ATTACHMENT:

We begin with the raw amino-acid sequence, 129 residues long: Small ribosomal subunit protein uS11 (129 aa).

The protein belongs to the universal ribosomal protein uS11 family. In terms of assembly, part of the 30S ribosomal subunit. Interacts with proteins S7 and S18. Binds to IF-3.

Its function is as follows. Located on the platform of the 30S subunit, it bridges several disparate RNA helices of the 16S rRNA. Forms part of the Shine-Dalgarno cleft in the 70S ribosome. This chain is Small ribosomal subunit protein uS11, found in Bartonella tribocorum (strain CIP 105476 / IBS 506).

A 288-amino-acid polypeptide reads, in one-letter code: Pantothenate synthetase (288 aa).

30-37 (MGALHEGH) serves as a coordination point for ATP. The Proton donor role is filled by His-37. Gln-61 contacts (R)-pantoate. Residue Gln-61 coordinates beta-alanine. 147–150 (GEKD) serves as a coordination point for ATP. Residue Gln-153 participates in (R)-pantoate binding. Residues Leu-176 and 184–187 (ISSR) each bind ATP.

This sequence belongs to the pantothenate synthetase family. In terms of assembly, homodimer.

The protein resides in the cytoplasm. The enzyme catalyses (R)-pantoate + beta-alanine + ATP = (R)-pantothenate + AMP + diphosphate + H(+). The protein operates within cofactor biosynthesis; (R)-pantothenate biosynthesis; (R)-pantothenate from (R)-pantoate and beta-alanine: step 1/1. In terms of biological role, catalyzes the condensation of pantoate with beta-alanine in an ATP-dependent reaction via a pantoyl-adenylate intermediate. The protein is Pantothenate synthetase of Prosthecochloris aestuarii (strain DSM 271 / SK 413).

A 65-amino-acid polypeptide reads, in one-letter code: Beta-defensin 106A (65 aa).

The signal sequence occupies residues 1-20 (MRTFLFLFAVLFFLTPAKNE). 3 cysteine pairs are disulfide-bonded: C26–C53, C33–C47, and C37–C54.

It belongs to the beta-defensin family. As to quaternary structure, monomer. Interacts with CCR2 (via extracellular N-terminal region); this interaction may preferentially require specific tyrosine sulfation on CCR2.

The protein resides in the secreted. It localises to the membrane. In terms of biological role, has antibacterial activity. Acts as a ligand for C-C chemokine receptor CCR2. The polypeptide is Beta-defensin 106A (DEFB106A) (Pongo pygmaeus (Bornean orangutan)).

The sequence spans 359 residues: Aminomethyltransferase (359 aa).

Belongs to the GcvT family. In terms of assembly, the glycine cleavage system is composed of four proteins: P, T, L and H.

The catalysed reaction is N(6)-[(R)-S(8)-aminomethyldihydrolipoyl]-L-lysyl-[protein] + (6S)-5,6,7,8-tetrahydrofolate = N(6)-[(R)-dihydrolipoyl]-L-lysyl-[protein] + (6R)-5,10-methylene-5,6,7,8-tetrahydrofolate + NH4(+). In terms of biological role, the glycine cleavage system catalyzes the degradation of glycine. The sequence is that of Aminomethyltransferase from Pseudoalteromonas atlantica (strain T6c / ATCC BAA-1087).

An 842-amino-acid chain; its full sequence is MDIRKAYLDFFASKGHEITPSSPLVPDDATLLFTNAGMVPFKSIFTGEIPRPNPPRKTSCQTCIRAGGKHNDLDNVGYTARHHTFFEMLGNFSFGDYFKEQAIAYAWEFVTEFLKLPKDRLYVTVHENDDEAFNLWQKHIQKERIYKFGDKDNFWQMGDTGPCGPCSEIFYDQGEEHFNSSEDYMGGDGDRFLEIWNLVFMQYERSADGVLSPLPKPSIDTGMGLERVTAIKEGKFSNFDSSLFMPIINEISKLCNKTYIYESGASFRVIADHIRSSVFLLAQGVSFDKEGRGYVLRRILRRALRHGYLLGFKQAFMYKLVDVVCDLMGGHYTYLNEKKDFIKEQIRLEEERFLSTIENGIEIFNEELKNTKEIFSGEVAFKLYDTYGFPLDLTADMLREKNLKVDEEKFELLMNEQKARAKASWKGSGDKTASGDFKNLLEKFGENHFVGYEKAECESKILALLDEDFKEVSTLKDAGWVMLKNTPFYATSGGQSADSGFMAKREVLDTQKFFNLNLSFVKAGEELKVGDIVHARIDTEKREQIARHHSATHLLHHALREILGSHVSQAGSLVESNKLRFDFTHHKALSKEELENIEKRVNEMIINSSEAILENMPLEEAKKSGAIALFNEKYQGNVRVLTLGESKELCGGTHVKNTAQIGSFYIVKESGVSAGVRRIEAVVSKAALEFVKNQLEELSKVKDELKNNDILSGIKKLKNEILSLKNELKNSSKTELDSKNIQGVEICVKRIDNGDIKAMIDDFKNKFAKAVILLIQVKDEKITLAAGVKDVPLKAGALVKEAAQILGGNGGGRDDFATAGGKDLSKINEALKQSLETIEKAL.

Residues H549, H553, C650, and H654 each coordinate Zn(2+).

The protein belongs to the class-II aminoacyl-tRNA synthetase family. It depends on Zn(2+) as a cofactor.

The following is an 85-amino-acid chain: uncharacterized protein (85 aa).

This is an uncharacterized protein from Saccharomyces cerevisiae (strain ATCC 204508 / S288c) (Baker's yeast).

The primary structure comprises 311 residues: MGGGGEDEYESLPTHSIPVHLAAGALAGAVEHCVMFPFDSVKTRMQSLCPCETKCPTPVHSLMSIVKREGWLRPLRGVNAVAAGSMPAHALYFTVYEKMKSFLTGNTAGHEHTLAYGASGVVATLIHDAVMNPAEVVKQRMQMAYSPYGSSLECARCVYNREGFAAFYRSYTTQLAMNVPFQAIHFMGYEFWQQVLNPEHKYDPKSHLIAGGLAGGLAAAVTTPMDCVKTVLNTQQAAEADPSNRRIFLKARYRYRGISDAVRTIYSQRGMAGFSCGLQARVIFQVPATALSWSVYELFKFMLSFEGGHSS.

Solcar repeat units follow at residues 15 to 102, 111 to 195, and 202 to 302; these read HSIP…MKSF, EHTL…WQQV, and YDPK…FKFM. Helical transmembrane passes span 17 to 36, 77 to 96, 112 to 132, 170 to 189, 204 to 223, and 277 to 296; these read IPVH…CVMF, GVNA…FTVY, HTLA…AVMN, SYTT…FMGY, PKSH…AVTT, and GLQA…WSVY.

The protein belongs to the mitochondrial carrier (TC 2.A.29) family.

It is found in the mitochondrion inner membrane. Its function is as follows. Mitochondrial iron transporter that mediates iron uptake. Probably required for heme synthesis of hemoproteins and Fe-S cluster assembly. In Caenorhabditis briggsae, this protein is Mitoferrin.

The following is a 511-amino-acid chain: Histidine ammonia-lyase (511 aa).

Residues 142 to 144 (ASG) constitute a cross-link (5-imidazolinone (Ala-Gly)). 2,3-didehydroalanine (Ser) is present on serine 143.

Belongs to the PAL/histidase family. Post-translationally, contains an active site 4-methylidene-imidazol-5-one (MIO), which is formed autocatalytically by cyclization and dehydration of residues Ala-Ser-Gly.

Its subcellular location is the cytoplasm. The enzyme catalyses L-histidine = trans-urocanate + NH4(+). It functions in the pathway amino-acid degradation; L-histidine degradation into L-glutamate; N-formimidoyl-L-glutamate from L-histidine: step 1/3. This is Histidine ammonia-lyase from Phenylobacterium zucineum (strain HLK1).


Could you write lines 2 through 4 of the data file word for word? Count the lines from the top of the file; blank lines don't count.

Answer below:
The protein belongs to the universal ribosomal protein uS11 family. In terms of assembly, part of the 30S ribosomal subunit. Interacts with proteins S7 and S18. Binds to IF-3.

Its function is as follows. Located on the platform of the 30S subunit, it bridges several disparate RNA helices of the 16S rRNA. Forms part of the Shine-Dalgarno cleft in the 70S ribosome. This chain is Small ribosomal subunit protein uS11, found in Bartonella tribocorum (strain CIP 105476 / IBS 506).

A 288-amino-acid polypeptide reads, in one-letter code: Pantothenate synthetase (288 aa).